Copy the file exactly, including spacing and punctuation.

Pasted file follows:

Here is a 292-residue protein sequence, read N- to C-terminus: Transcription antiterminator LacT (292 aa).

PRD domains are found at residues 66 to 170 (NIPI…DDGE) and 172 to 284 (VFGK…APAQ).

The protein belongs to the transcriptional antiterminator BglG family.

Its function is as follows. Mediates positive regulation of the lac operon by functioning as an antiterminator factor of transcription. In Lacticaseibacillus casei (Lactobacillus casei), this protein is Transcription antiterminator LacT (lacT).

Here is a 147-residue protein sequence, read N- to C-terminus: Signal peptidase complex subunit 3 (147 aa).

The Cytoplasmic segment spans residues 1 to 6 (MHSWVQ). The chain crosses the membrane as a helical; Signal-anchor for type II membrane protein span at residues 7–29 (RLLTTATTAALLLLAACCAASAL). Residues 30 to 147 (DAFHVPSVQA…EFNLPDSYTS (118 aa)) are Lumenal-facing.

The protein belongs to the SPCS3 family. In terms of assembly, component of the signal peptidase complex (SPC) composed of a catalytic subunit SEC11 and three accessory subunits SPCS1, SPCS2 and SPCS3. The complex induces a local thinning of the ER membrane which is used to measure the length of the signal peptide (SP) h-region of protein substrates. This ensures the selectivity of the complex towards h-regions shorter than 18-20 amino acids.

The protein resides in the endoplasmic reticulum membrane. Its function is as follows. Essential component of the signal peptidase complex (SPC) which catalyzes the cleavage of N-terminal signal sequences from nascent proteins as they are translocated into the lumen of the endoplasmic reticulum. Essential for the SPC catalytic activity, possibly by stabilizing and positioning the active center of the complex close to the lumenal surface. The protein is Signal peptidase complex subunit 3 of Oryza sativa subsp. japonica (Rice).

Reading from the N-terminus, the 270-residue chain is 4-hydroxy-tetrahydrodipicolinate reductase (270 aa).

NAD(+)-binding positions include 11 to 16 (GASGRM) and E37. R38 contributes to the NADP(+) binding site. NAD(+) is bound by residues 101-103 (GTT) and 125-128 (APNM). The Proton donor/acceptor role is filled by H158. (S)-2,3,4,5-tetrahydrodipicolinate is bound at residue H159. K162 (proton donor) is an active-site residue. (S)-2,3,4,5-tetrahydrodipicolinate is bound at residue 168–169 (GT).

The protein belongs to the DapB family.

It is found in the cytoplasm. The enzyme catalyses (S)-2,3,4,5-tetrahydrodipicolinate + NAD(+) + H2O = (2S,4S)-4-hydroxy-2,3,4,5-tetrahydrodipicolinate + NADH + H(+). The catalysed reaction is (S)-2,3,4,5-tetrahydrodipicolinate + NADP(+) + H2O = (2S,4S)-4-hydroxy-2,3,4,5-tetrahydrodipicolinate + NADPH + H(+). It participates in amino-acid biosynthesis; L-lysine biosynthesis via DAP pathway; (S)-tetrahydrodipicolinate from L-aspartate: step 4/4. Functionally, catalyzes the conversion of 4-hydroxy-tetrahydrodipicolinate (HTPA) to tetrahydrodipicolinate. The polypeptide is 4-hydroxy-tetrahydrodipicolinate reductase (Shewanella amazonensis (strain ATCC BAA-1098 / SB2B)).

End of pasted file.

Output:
Here is a 292-residue protein sequence, read N- to C-terminus: Transcription antiterminator LacT (292 aa).

PRD domains are found at residues 66 to 170 (NIPI…DDGE) and 172 to 284 (VFGK…APAQ).

The protein belongs to the transcriptional antiterminator BglG family.

Its function is as follows. Mediates positive regulation of the lac operon by functioning as an antiterminator factor of transcription. In Lacticaseibacillus casei (Lactobacillus casei), this protein is Transcription antiterminator LacT (lacT).

Here is a 147-residue protein sequence, read N- to C-terminus: Signal peptidase complex subunit 3 (147 aa).

The Cytoplasmic segment spans residues 1 to 6 (MHSWVQ). The chain crosses the membrane as a helical; Signal-anchor for type II membrane protein span at residues 7–29 (RLLTTATTAALLLLAACCAASAL). Residues 30 to 147 (DAFHVPSVQA…EFNLPDSYTS (118 aa)) are Lumenal-facing.

The protein belongs to the SPCS3 family. In terms of assembly, component of the signal peptidase complex (SPC) composed of a catalytic subunit SEC11 and three accessory subunits SPCS1, SPCS2 and SPCS3. The complex induces a local thinning of the ER membrane which is used to measure the length of the signal peptide (SP) h-region of protein substrates. This ensures the selectivity of the complex towards h-regions shorter than 18-20 amino acids.

The protein resides in the endoplasmic reticulum membrane. Its function is as follows. Essential component of the signal peptidase complex (SPC) which catalyzes the cleavage of N-terminal signal sequences from nascent proteins as they are translocated into the lumen of the endoplasmic reticulum. Essential for the SPC catalytic activity, possibly by stabilizing and positioning the active center of the complex close to the lumenal surface. The protein is Signal peptidase complex subunit 3 of Oryza sativa subsp. japonica (Rice).

Reading from the N-terminus, the 270-residue chain is 4-hydroxy-tetrahydrodipicolinate reductase (270 aa).

NAD(+)-binding positions include 11 to 16 (GASGRM) and E37. R38 contributes to the NADP(+) binding site. NAD(+) is bound by residues 101-103 (GTT) and 125-128 (APNM). The Proton donor/acceptor role is filled by H158. (S)-2,3,4,5-tetrahydrodipicolinate is bound at residue H159. K162 (proton donor) is an active-site residue. (S)-2,3,4,5-tetrahydrodipicolinate is bound at residue 168–169 (GT).

The protein belongs to the DapB family.

It is found in the cytoplasm. The enzyme catalyses (S)-2,3,4,5-tetrahydrodipicolinate + NAD(+) + H2O = (2S,4S)-4-hydroxy-2,3,4,5-tetrahydrodipicolinate + NADH + H(+). The catalysed reaction is (S)-2,3,4,5-tetrahydrodipicolinate + NADP(+) + H2O = (2S,4S)-4-hydroxy-2,3,4,5-tetrahydrodipicolinate + NADPH + H(+). It participates in amino-acid biosynthesis; L-lysine biosynthesis via DAP pathway; (S)-tetrahydrodipicolinate from L-aspartate: step 4/4. Functionally, catalyzes the conversion of 4-hydroxy-tetrahydrodipicolinate (HTPA) to tetrahydrodipicolinate. The polypeptide is 4-hydroxy-tetrahydrodipicolinate reductase (Shewanella amazonensis (strain ATCC BAA-1098 / SB2B)).